You talk fluent nurse, but your patients don't. Try to avoid acronyms and big medical words whenever possible. If you must use either, be ready to explain what they mean in simple terms.

Know Your Audience

This is one of the best communication tips for any type of communication. It doesn't matter if you're giving a lecture to nurses or talking to a patient - you should always know your audience. This means you might need to ask a few questions to gauge the patient's current level of understanding of their disease process.

This can come in handy if the patient is a health care provider too. Remember that just because the patient is a nurse, doctor, or another clinician - they still need to be taught about their illness. And, they may have family or other caregivers with them, who need to understand the information so that they can support the patient.

Stop Talking and Listen

You might think that you need to tell the patient everything before you stop to assess where they are in the journey of understanding, but this might not be the best strategy.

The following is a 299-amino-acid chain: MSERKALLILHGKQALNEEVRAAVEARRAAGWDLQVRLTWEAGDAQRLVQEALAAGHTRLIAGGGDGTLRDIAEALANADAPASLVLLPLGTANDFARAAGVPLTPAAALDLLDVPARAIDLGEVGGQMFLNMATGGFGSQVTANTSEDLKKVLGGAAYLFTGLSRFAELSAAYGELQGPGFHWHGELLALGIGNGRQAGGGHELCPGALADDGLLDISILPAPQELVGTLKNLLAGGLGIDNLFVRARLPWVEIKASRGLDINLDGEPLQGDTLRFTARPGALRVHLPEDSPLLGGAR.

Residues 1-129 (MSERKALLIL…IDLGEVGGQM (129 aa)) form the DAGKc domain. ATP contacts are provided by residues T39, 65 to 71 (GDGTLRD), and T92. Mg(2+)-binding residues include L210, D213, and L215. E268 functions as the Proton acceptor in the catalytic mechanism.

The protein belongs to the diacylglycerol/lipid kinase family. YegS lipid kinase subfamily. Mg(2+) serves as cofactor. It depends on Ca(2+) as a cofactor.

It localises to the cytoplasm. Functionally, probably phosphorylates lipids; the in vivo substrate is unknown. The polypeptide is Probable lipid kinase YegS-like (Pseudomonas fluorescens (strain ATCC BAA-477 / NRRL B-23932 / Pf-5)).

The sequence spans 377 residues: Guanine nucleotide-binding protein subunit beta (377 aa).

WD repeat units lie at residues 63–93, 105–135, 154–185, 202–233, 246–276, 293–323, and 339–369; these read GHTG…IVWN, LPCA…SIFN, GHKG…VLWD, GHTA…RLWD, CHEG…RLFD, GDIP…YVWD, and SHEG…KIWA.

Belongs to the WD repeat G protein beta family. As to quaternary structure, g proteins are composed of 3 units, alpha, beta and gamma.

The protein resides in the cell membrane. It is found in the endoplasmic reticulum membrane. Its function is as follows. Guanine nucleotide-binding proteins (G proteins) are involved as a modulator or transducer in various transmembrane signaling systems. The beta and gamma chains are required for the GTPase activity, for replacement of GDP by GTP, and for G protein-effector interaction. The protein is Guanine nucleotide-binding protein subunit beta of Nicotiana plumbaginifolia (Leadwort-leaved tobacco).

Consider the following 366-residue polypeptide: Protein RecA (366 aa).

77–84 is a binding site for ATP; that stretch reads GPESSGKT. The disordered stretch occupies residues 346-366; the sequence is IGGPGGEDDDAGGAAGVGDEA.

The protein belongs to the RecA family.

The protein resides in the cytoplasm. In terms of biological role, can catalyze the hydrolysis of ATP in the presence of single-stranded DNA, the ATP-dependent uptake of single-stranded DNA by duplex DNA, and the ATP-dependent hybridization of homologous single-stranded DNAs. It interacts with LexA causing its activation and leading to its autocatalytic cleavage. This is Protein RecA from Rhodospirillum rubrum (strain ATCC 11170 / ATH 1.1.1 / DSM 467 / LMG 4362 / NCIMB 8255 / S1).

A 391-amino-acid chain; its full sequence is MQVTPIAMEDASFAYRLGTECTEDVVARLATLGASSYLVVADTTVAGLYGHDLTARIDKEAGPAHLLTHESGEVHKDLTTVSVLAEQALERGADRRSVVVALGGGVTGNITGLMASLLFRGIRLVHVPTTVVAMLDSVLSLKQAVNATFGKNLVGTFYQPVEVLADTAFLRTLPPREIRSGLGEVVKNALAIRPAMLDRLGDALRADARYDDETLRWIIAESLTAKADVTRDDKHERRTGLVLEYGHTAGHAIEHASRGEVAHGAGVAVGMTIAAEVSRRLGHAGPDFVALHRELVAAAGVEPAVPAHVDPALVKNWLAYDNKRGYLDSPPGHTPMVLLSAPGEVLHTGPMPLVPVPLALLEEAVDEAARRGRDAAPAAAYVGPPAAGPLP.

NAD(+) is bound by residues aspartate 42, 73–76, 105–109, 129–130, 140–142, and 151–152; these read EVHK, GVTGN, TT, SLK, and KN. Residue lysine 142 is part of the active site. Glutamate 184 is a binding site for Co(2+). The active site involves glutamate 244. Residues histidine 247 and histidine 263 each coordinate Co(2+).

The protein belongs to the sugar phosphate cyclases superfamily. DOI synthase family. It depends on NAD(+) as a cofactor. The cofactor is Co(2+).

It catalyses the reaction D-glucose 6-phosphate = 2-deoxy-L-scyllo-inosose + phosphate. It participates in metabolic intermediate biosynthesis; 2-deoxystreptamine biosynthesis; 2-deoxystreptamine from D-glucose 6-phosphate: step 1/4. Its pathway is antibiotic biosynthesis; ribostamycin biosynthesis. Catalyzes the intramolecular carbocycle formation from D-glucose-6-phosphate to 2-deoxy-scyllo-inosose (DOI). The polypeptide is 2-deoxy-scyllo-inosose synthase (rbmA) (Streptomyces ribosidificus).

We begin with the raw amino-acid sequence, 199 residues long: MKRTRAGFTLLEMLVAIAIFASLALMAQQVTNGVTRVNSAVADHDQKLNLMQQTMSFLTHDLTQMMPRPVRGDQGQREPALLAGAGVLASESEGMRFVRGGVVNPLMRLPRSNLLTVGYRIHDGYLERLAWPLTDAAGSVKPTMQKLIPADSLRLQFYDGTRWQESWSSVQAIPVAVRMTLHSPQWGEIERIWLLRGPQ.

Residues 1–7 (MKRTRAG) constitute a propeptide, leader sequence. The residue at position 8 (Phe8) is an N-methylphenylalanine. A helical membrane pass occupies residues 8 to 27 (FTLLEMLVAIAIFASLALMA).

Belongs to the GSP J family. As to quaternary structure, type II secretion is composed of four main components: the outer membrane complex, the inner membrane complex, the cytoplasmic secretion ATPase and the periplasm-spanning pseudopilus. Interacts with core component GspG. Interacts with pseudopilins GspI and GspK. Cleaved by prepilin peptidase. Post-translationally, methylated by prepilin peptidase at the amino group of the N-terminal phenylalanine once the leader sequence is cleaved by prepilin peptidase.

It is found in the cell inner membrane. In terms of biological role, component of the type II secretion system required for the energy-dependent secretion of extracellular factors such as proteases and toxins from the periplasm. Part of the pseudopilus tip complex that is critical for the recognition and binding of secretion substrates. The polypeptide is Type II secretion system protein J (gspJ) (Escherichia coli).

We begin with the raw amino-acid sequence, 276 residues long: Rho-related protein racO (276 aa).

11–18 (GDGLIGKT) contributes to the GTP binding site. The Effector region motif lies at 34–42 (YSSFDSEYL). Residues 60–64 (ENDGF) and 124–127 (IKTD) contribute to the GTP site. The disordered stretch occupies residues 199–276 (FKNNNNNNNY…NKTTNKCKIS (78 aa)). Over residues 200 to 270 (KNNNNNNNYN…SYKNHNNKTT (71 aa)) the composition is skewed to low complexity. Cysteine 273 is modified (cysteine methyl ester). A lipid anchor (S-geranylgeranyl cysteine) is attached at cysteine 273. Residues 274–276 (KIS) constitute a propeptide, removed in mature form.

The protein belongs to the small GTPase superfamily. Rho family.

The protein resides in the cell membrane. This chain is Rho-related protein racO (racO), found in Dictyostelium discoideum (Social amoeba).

Try to pause after small bits of information and allow a little silence to enter the space between you and your patient. This gives them the opportunity to express understanding or ask questions. Listening is one of the best communication skills to know what your patient is understanding. And, you might also connect with them on a different level if you use active listening.

Use Reflection to Gauge Understanding

Also known as the "teach-back method," reflection gives your patient the opportunity to demonstrate to you what they've learned. To use this method, ask the patient to restate, in their own words, what you taught them. This allows you to check their level of understanding of the information you provided.

Remember Your Body Language Speaks Too